We have found something the Giants do exceedingly well.

They take the blame.

It starts with Joe Judge. The members of Judge’s coaching staff fall in line, insisting they need to do a better job of conveying to the players what they want. The players take ownership of their performance.

There is plenty to go around. The Giants are 0-3 as they face the Rams Sunday at spectacular and brand new SoFi Stadium in Inglewood, Calif. It is quite likely after the Giants tangle with the potent Rams offense and the Aaron Donald-led Rams defense, pack up and leave the West Coast, there will be another loss and more blame to sort through.

“I think as coaches, we have to be very self-critical,’’ Judge said. “When I watch the tape, there are things that players have to correct. But I always look at myself in the mirror first. As coaches, I think that’s how you have to be. Am I doing everything possible to teach these guys the best way? Am I doing everything possible to paint that mental image that they can go out there and execute on the grass? Am I putting them in the ideal situations to play to their strengths?

“As a coaching staff, we have to ask ourselves that on a daily basis through practice, on a weekly basis through the games. If you’re not self-critical as a coach, I don’t think you’re a very good coach. If you’re someone who wants to simply look at players and say, ‘Well, he has to play better. He has to do this,’ what did you do to put him in that position? To me, for our staff, we have to be a group of guys that watch the tape and we see ourselves in the performance of the players, and we have to make sure we’re doing everything possible to help elevate their level of play.’’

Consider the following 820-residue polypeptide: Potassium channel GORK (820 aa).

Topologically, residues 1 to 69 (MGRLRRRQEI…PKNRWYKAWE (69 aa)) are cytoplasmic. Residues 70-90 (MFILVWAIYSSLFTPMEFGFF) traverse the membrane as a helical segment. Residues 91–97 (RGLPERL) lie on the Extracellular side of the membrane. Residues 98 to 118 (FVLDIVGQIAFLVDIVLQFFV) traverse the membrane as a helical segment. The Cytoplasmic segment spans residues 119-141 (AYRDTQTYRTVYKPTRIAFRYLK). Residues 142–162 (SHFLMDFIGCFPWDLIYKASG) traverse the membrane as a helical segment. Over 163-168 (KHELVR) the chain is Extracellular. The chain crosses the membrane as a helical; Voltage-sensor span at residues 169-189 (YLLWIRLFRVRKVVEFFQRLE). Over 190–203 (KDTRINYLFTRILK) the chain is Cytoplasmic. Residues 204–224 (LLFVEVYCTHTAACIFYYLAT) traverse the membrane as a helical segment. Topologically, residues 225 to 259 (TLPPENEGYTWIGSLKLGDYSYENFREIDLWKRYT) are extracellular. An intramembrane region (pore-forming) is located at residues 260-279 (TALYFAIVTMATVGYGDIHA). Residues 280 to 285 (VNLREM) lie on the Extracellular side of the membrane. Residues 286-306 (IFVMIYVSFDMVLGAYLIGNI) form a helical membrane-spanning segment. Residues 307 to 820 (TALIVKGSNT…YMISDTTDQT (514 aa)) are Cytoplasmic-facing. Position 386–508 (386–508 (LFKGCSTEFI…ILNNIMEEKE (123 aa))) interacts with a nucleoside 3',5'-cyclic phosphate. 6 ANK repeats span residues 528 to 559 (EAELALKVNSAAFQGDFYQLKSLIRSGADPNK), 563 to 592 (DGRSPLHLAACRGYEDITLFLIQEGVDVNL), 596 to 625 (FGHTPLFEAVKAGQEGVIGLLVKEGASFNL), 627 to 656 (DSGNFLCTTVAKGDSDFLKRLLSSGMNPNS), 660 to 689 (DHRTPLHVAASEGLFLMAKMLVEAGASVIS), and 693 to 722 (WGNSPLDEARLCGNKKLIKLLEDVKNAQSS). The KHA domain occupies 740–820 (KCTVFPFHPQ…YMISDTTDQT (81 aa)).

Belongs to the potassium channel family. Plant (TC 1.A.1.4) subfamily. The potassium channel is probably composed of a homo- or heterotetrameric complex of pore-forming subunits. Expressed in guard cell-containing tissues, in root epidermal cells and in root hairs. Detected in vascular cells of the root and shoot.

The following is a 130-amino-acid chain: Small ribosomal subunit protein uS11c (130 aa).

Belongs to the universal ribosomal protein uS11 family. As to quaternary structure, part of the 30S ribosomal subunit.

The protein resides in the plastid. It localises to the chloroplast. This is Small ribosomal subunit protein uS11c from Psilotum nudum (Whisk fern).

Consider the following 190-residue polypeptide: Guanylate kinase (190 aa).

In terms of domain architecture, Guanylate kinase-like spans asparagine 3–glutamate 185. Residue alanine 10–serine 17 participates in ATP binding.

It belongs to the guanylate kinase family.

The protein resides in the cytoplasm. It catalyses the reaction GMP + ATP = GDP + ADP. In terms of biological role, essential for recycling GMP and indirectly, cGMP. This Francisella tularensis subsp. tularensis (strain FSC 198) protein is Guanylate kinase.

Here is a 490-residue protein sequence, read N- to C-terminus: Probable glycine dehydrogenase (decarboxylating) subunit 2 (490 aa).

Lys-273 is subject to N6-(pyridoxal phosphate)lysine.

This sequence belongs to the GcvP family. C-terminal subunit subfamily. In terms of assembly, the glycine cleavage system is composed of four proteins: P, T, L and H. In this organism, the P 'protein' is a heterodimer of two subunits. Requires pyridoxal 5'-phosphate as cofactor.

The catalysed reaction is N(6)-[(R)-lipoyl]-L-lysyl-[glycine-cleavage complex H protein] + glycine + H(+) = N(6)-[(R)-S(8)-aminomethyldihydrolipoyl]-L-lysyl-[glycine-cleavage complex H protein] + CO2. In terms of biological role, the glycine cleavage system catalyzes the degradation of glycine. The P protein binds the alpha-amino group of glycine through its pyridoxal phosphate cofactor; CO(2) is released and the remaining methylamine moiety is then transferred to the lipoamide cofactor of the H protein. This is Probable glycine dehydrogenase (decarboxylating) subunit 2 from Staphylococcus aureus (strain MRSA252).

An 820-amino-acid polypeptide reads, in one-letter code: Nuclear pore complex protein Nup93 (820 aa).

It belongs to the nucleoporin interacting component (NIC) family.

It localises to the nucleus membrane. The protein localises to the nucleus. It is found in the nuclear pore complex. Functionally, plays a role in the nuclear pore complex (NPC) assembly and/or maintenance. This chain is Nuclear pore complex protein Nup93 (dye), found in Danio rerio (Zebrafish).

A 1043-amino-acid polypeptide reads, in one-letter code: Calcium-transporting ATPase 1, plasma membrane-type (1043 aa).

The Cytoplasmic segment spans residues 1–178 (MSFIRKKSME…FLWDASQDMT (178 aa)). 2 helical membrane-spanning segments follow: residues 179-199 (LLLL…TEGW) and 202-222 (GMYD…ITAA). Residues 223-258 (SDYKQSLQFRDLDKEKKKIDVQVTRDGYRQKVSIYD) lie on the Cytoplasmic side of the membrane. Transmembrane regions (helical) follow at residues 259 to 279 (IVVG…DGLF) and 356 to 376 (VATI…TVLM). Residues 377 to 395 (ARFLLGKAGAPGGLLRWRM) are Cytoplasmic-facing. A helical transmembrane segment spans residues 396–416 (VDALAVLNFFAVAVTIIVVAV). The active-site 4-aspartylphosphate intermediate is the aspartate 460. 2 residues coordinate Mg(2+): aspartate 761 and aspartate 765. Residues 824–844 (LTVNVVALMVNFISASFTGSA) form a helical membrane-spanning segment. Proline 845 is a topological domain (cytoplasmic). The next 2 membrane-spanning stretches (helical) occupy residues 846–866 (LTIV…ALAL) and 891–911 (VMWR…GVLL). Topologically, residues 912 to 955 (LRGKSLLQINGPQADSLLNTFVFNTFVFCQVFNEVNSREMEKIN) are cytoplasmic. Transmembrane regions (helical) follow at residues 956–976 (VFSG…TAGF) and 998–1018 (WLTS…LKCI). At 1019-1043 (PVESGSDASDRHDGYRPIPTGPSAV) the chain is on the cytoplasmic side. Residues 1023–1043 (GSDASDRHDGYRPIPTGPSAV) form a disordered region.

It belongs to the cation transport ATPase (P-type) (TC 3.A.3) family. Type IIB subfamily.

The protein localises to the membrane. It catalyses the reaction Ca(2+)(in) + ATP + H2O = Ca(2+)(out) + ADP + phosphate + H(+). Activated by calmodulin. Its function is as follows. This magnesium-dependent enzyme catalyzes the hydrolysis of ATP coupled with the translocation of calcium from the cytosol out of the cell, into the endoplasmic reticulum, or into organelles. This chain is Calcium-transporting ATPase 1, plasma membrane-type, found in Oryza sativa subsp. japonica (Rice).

This approach is prevalent whenever defensive coordinator Patrick Graham offers analysis of his unit, sometimes starkly so. The Giants are last in the league in third-down defense, and they allowed the depleted 49ers, led by Nick Mullens, to stay on the field for nearly 40 minutes last week in a 27-point loss.

“The number one culprit, I’ll put it on me,’’ Graham said. “Put it right on me, that’s how I see it. I have to be better, have to be better. Week 4 of the season, I have to be better.’’

Jason Garrett, at the helm of an offense producing fewer points (12.7 per game) than any team in the league, takes an approach more “we’’ than “me.’’ He is quick to point out the quality of the defenses (Steelers, Bears and 49ers) the Giants have faced and that all aspects of the offensive machinery need an upgrade.

“We just need to play better across the board offensively,’’ Garrett said. “We haven’t done anything well enough up to this point. It starts with controlling the line of scrimmage and running the football. We haven’t done that on a consistent basis. You have to be efficient both running it and throwing it. You have to be able to make explosive plays both in the run game and in the pass game. We haven’t been able to do that.’’

Second-year defensive lineman Dexter Lawrence says Graham putting it on himself “shows the kind of person he is, taking it for the team,’’ but is not buying the sentiment.

“I believe it’s on all of us,’’ Lawrence said. “We’re all in it together.’’

At some point, the Giants hope they are able to share the credit for winning games. They are not there yet, as Parse the Blame continues to be their area of expertise.

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